• Just because a proposal isn’t a good fit for our “East” event, doesn’t mean we won’t want it for our “West” event. If we don’t accept your proposal for “East,” we may be in touch with you to ask if we can keep it in the running for “West.”
  • We will do our best to keep you posted here, on the Facebook page, on the @BlogWorld and @BlogWorld Expo Twitter accounts and even via email so you know how the proposal process is going.
  • Feel free to include links to videos of past speaking gigs so we can see you rock it in person. And, also, we’re open to video proposals if you want to send one in – just be sure we receive the above mentioned info as well.
  • We will not accept huge, convoluted panels this year. The max is three panelists and one moderator. We know plenty of excellent moderators, so if you need for us to suggest one, we’re happy to help. Please don’t make up a panel of friends simply because you all want to get into BlogWorld for free. Make sure all panelists are a good fit.
  • Please don’t submit a panel proposal unless all panelists have absolutely, positively, 100% agreed to be on said panel.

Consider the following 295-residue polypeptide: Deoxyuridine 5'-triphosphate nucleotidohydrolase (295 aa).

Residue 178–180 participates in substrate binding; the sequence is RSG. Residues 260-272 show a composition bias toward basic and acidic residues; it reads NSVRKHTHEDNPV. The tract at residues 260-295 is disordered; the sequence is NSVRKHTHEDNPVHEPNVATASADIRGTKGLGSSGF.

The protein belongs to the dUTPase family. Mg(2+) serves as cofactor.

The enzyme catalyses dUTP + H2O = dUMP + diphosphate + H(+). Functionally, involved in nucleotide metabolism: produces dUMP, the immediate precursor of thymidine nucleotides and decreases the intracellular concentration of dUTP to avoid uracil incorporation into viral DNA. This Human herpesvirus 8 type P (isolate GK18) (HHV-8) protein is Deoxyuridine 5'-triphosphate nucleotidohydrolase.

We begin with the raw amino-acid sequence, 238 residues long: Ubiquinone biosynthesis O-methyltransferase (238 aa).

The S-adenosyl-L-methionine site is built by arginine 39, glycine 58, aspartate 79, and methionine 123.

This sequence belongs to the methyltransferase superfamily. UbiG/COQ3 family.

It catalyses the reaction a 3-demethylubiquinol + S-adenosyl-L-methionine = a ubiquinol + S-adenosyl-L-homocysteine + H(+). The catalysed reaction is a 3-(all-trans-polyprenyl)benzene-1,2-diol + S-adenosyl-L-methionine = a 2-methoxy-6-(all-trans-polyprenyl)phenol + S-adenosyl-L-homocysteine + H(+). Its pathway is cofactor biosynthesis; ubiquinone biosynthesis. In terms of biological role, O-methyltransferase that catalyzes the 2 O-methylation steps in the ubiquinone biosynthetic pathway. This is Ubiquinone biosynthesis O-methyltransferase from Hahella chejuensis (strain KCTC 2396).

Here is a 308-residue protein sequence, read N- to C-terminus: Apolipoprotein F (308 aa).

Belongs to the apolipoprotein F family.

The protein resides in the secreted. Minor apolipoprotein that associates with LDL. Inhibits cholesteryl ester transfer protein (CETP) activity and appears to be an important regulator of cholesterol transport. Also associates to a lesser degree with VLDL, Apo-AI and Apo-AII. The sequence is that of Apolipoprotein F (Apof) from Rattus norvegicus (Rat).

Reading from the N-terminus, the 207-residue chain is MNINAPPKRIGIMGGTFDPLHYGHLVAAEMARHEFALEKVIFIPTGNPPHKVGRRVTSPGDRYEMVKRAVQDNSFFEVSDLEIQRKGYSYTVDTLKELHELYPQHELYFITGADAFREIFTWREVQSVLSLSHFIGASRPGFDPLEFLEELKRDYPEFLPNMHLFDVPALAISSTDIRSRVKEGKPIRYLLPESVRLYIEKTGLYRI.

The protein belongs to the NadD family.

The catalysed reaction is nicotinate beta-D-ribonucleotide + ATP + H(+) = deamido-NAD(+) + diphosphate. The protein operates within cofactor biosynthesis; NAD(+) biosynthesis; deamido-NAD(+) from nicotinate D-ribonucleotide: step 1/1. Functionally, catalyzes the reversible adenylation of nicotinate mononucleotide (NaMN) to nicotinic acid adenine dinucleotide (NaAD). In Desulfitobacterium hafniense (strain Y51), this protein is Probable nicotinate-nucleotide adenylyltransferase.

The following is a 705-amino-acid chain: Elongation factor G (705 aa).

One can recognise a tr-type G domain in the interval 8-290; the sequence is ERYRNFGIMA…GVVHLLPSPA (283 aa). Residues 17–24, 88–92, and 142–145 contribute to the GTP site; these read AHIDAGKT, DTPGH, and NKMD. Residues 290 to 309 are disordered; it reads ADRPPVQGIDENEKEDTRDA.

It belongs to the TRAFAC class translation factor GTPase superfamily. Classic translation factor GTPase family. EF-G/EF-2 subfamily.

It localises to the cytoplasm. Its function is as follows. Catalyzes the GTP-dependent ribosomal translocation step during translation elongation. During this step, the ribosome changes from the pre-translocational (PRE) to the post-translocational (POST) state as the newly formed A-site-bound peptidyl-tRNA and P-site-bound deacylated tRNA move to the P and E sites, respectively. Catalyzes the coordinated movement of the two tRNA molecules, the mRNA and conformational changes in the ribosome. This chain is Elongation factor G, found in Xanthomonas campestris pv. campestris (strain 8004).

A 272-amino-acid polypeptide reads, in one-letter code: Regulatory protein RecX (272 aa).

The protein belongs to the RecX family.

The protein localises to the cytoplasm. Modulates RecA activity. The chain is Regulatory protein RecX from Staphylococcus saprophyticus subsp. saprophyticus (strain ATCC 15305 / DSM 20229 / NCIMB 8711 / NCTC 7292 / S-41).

• If your proposal is a sales pitch in disguise it’s going to be rejected outright. Please don’t waste both our time. The exhibit floor is for selling. The conference rooms are for learning.

Have I missed anything?

BlogWorld East v. BlogWorld West: Is there a difference?

There will be some slight differences between the two conferences. Both will include the quality content and speakers you’ve come to expect from BlogWorld. However, as BlogWorld East will be located with Book Expo, we’re hoping to have more publishing and media oriented sessions. We’ll also have different smaller community tracks at each event. I’m working out a schedule as we speak and we’ll have an idea of which events will host which tracks in another week or so.

Please be patient…